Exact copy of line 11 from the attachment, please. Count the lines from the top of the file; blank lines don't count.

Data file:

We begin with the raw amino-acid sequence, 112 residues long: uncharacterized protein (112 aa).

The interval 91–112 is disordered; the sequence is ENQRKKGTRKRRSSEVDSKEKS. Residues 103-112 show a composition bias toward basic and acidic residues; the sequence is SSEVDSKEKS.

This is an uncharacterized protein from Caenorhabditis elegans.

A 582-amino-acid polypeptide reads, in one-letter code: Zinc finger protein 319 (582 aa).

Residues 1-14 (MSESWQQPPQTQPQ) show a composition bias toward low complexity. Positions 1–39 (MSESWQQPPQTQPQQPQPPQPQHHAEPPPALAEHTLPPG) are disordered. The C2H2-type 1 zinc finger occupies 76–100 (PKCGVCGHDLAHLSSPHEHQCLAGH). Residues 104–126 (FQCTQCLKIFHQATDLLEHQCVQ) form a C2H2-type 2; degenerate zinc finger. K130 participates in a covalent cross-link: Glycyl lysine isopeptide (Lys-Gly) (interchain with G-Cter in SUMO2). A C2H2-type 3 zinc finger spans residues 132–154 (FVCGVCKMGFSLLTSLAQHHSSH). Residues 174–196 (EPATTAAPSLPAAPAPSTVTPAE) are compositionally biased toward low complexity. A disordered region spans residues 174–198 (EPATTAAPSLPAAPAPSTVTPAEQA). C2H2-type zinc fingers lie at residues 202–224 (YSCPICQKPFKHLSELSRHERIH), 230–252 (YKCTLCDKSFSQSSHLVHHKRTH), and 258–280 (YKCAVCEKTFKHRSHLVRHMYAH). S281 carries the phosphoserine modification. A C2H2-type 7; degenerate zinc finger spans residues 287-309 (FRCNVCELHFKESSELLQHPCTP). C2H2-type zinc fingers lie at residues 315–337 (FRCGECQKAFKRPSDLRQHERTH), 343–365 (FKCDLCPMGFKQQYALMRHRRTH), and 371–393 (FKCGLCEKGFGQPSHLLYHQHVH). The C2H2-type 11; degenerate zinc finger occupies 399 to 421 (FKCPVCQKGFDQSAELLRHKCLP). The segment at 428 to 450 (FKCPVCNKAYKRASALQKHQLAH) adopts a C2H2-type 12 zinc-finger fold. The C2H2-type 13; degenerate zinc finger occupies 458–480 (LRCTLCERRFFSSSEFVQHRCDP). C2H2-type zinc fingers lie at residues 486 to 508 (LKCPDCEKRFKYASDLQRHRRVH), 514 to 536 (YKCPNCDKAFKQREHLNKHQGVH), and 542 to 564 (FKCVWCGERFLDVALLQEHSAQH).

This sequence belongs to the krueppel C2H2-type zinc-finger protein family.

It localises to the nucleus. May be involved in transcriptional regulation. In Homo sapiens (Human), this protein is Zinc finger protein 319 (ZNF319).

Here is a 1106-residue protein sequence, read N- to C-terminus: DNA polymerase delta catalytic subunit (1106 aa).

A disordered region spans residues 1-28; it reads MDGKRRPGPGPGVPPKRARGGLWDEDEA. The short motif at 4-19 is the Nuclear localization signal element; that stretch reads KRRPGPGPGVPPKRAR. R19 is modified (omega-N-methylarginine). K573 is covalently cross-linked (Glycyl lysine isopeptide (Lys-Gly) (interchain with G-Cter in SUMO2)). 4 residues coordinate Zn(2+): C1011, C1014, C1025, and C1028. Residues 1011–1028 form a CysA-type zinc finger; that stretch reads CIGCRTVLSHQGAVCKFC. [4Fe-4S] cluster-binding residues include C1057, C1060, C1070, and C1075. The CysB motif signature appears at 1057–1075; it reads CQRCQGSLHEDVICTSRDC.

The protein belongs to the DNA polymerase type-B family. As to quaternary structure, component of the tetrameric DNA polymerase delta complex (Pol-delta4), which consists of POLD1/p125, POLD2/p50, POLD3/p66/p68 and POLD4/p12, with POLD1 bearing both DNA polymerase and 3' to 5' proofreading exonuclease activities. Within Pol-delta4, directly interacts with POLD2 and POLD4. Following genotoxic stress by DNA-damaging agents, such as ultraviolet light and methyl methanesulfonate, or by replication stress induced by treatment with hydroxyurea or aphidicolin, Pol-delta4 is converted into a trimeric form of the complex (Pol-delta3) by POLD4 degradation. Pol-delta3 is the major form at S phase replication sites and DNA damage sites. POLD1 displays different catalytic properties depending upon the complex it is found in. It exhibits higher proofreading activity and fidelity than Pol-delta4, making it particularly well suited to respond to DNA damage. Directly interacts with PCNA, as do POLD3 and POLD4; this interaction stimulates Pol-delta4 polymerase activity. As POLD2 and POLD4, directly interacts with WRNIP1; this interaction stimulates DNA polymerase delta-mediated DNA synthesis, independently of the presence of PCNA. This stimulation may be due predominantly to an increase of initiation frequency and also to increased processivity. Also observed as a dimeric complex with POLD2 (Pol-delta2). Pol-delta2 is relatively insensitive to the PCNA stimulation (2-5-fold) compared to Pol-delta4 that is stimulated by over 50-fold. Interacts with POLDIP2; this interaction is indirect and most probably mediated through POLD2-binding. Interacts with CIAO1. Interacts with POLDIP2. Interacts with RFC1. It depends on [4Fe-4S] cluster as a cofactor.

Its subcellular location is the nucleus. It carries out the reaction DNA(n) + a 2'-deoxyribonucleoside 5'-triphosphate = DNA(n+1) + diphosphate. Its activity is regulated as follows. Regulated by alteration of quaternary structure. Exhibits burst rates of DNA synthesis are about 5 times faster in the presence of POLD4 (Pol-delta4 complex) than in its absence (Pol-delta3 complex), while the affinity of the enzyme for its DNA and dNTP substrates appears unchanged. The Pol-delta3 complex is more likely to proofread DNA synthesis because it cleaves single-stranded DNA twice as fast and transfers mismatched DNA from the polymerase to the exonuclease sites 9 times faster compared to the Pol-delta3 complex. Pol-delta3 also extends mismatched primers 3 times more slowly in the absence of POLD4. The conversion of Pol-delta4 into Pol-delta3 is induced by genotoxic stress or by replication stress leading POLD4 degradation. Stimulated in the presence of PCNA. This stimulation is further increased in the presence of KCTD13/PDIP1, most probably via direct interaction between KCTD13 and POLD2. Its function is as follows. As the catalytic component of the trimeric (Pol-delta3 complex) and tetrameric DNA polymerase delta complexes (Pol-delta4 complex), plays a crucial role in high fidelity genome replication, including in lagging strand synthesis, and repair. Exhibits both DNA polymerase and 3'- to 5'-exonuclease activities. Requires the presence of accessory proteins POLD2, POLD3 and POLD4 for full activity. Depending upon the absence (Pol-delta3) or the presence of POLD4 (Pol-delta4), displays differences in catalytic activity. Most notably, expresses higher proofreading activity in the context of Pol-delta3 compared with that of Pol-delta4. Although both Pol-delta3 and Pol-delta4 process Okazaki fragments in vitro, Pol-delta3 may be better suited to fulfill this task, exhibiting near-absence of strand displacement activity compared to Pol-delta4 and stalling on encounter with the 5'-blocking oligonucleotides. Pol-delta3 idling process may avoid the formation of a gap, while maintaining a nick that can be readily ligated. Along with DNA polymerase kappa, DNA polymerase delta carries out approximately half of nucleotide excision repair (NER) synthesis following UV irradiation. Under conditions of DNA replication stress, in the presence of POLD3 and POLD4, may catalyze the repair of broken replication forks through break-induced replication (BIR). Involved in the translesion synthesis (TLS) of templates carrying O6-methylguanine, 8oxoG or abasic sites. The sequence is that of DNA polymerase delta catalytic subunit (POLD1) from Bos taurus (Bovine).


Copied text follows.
Its subcellular location is the nucleus. It carries out the reaction DNA(n) + a 2'-deoxyribonucleoside 5'-triphosphate = DNA(n+1) + diphosphate. Its activity is regulated as follows. Regulated by alteration of quaternary structure. Exhibits burst rates of DNA synthesis are about 5 times faster in the presence of POLD4 (Pol-delta4 complex) than in its absence (Pol-delta3 complex), while the affinity of the enzyme for its DNA and dNTP substrates appears unchanged. The Pol-delta3 complex is more likely to proofread DNA synthesis because it cleaves single-stranded DNA twice as fast and transfers mismatched DNA from the polymerase to the exonuclease sites 9 times faster compared to the Pol-delta3 complex. Pol-delta3 also extends mismatched primers 3 times more slowly in the absence of POLD4. The conversion of Pol-delta4 into Pol-delta3 is induced by genotoxic stress or by replication stress leading POLD4 degradation. Stimulated in the presence of PCNA. This stimulation is further increased in the presence of KCTD13/PDIP1, most probably via direct interaction between KCTD13 and POLD2. Its function is as follows. As the catalytic component of the trimeric (Pol-delta3 complex) and tetrameric DNA polymerase delta complexes (Pol-delta4 complex), plays a crucial role in high fidelity genome replication, including in lagging strand synthesis, and repair. Exhibits both DNA polymerase and 3'- to 5'-exonuclease activities. Requires the presence of accessory proteins POLD2, POLD3 and POLD4 for full activity. Depending upon the absence (Pol-delta3) or the presence of POLD4 (Pol-delta4), displays differences in catalytic activity. Most notably, expresses higher proofreading activity in the context of Pol-delta3 compared with that of Pol-delta4. Although both Pol-delta3 and Pol-delta4 process Okazaki fragments in vitro, Pol-delta3 may be better suited to fulfill this task, exhibiting near-absence of strand displacement activity compared to Pol-delta4 and stalling on encounter with the 5'-blocking oligonucleotides. Pol-delta3 idling process may avoid the formation of a gap, while maintaining a nick that can be readily ligated. Along with DNA polymerase kappa, DNA polymerase delta carries out approximately half of nucleotide excision repair (NER) synthesis following UV irradiation. Under conditions of DNA replication stress, in the presence of POLD3 and POLD4, may catalyze the repair of broken replication forks through break-induced replication (BIR). Involved in the translesion synthesis (TLS) of templates carrying O6-methylguanine, 8oxoG or abasic sites. The sequence is that of DNA polymerase delta catalytic subunit (POLD1) from Bos taurus (Bovine).